E: We also wanted to create clothes which are not restrictive. Women can have good figures but most people haven’t, therefore we’ve tryied to find some clever shapes which will hide a multitude of sins.
They are certainly very glamorous dresses, if only I had a movie premiere to go to!
E: It’s not only for those ‘red carpet’ events though
A: They could be for buying some milk from Tescos!
The Daisy Darche collections are very original. I don’t think I’ve ever seen anything quite like it before. What sort of feedback have you had from your customers?
E: A lot of feedback we’ve had is from women didn’t like printed fabrics and clothes, but having seen Daisy Darche clothes, they do now: It’s not what they thought printed dresses would be like. It highlights various skin tones and aims for feel good factor, and our friends and customers often come back for more.
A: We’re definitely not trend-led – I don’t believe in that. If you buy something today you should be able to wear that for life. Not following trends means that our designs are timeless.
E: Trends also seem to be repetitions of what already was. It’s not really interesting anymore.
A: We love the 50s as an era, but we don’t pull from specific icons. Also Japanese designers we draw a lot from that, as I am very interested in hand painted silks and kimonos.
We like to champion English products and brands. How important was it to you that the garments were all made in England?
E: Yes, of course. Made in England/Europe is something other designers have come back from. High-end designers now produce in the UK if they can. The industry has been somewhat destroyed, and has gained a bad reputation from outsourcing to cheap labour overseas, but we are hoping the government will address the problem so we as a nation can help and develop. It’s important to produce in England as there are a lot of creative talented people based here. Dealing overseas can also throw up problems with customs, delays and deliveries.
A: If things are made too far away it is hard to have a consistent quality. It is so important that everything is up to standard. I see price tags of £1000 for a dress in some shops and the standards are not there. If you expect people to pay, you should offer them luxury.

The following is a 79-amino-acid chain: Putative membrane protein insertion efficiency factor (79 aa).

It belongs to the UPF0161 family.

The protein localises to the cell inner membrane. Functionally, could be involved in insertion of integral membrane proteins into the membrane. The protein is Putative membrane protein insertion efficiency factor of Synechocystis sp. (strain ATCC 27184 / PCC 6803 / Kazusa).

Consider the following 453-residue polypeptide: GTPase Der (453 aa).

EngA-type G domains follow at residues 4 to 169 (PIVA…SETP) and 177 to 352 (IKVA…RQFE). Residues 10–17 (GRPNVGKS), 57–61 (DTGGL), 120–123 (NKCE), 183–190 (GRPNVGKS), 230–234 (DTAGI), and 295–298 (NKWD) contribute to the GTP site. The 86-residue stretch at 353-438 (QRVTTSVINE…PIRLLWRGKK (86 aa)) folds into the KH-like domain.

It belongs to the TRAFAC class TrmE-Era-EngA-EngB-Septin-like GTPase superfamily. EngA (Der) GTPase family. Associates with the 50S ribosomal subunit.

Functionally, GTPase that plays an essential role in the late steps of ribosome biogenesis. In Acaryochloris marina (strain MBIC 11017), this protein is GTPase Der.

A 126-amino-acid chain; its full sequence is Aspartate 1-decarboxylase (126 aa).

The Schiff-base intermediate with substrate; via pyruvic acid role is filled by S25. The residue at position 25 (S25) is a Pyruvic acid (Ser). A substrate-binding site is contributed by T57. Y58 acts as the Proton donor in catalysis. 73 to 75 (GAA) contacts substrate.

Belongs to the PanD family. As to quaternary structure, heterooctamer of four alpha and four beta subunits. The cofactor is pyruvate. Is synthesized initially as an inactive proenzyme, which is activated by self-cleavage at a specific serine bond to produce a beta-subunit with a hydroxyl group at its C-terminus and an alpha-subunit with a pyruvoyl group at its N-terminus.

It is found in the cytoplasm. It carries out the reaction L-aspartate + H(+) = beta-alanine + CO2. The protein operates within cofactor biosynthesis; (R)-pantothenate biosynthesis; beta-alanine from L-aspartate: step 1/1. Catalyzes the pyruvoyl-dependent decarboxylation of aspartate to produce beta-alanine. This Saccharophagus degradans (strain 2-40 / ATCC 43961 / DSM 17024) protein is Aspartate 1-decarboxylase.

E: My husband prints the fabrics. It’s a real family business. It gives us a lot of strength. We buy fabric but I also work with London-based agents who work with couture fabrics, which are expensive but also based in Europe and based in France. Design, creating shapes and producing the fabric is all done in house.
Can you give me any sneaky bits of information about the collections for later this year?
A: In the next year we are hoping to launch a range of interiors. The way I’m branding it is fashion for interiors. I want to put an interesting spin on wallpapers, but I can’t really talk about it yet. We still need to experiment more, as we don’t want to bring half-baked ideas. It has to be done really well.
What are your favourite pieces from the Spring/Summer 2012 collection?
A: I love the knot dress (Olivia). It is so versatile and you can wear it to literally any event, and you can wear anything with it.
E: I really love the goddess dress with the castle and the cobbles on the front.
Finally, if you had to sum up Daisy Darche and what it represents in three words, what would they be?
A: Accessible, sophisticated and timeless. We work very closely with our buyers and their feedback, as they speak to our customers. That’s how the brand develops, really looking at the details, as that’s the mark of a successful brand.
For more information, you can visit the Daisy Darche website here: http://www.daisydarche.com/